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The Anishinaabe Water Walk to protest the Energy East Pipeline because of what it will do to water in Kenora, Ont. When a court ruling cancelled approval for the Trans Mountain pipeline expansion last month, in part over inadequate First Nations consultations, some called it the end of pipelines in Canada. In his new book Pipe Dreams: The Fight for Canada’s Energy Future, Jacques Poitras digs below the surface of some of the Aboriginal opposition to a previously doomed attempt at building a pipeline: Energy East.

Along the highway in Manitoba, a CP train chugged down the tracks and oil derricks pecked the soil near Virden. The landscape began to change. The topography, though still flat, became greener. There were more trees and rivers. A dank feeling signalled that the arid west was mostly behind me. Route 1 rolled past Brandon and Portage la Prairie and down Portage Avenue into the heart of Winnipeg. Once the great metropolis of the West, it was still the prairie capital of protest politics — the first city on the Energy East route where the pipeline faced real resistance.

Louis Riel first rebelled here, and the Winnipeg General Strike of 1919 was a milestone in the history of organized labour. The city’s universities fostered a progressive constituency willing to charge into the latest struggle. “Winnipeggers aren’t actually looking for a fight,” said Mary Robinson, an anti-pipeline activist with the local chapter of the Council of Canadians, “but when they finally get pushed, they will fight back pretty strongly.” Now the fight was about oil: the TransCanada line that was converted to Keystone sent its oil to the U.S. from a pump station south of Winnipeg; Energy East would carry bitumen east of the city, crossing paths with the municipal aqueduct. “Manitoba has a very agricultural identity, so people really get arguments based on protecting water and soil,” said Alex Paterson, another activist. “Everyone has someone in their family who farms and knows the food system would be messed up by a big pipeline spill.” Phil Fontaine in downtown Ottawa, June 2, 2014. In January 2014, Phil Fontaine, an Ojibway from Manitoba and a former national chief of the Assembly of First Nations, was confronted by the latest iteration of that activism when he was scheduled to deliver a lecture at the University of Winnipeg. Fontaine was widely respected in mainstream politics for his career as an Indigenous leader. He helped put the issue of residential schools on the agenda in 1990 when he revealed that he and other former students were abused at the Fort Alexander Residential School north of Winnipeg. In 2013 Fontaine took a job with TransCanada as a liaison with First Nations communities. Younger Indigenous people, radicalized by the Harper government’s pro-pipeline stance, saw it as a betrayal. “We call it co-optation, being co-opted,” one of them, Kevin Settee, told me.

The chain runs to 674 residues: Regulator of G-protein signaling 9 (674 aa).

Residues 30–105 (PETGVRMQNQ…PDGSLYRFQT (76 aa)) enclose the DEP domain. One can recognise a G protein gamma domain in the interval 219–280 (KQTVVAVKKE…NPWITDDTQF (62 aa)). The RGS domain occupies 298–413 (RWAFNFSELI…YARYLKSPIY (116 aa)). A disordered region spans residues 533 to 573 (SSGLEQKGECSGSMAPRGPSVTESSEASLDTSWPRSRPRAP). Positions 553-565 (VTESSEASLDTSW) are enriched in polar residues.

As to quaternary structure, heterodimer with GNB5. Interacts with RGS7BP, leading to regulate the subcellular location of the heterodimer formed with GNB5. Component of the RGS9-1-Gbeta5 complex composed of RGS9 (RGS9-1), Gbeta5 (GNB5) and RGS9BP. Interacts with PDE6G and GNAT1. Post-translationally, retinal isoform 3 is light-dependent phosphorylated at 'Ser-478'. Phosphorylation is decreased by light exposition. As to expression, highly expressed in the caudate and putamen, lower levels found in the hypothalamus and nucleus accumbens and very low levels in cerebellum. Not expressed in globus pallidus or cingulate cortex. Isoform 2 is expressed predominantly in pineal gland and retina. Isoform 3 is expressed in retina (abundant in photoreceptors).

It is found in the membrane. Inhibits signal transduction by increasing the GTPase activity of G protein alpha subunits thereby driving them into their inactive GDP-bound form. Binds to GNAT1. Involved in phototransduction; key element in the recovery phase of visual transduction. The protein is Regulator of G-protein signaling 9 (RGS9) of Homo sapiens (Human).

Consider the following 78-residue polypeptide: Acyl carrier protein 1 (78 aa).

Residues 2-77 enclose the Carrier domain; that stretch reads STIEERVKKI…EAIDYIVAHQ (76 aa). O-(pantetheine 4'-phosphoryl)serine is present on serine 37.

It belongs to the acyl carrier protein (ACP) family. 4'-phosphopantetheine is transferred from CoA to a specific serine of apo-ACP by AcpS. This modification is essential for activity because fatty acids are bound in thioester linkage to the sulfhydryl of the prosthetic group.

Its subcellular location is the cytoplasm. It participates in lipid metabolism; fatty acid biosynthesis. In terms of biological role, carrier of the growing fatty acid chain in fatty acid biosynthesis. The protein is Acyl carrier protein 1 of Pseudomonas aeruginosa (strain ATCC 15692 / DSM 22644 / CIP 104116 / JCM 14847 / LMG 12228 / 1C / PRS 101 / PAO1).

The lecture never happened. A small number of activists opposed to Energy East unfurled banners as Fontaine began. One banner, held in front of the podium, showed a bloody arrow piercing a snake labelled “TransCanada.” Other protesters began drumming. When Fontaine pressed on, he was shouted down. “How dare you, Phil!” one woman yelled. “On your own people? Anishinaabe people? How dare you sell us out to work for the enemy that’s destroying this earth?” The scene turned chaotic as supporters of Fontaine shouted back, and the lecture was cancelled. Derek Nepinak, the grand chief of the Assembly of Manitoba Chiefs — though he opposed Energy East — tweeted that Fontaine had been “drowned out by anger and misunderstanding,” and asked, […]

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